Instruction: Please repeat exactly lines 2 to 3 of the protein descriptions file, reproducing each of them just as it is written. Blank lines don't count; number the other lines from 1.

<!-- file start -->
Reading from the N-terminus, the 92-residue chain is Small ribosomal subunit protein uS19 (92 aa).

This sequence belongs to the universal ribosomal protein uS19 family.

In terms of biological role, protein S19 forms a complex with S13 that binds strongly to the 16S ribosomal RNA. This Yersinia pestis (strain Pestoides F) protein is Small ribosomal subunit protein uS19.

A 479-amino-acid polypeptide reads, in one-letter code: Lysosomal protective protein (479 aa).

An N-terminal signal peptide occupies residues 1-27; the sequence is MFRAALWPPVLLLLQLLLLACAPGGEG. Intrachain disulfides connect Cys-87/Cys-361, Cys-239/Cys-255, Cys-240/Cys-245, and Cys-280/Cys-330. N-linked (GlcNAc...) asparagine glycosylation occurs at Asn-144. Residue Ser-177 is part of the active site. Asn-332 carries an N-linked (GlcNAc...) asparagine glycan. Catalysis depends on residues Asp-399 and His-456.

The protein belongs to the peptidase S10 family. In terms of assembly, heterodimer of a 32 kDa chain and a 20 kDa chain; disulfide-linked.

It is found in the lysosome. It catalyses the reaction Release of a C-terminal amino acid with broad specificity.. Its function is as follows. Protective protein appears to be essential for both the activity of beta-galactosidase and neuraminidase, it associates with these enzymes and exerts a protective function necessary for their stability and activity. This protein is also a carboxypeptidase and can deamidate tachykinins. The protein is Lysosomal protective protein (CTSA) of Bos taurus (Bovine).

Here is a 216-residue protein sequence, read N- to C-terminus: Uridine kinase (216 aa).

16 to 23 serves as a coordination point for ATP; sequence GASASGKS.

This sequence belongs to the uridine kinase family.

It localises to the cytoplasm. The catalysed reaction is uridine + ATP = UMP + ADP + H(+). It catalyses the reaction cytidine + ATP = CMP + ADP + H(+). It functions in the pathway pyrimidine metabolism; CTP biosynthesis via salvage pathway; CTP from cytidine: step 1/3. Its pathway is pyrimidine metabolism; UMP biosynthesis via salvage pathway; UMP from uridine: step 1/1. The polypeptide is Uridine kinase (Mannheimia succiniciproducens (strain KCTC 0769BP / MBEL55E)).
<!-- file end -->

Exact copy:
This sequence belongs to the universal ribosomal protein uS19 family.

In terms of biological role, protein S19 forms a complex with S13 that binds strongly to the 16S ribosomal RNA. This Yersinia pestis (strain Pestoides F) protein is Small ribosomal subunit protein uS19.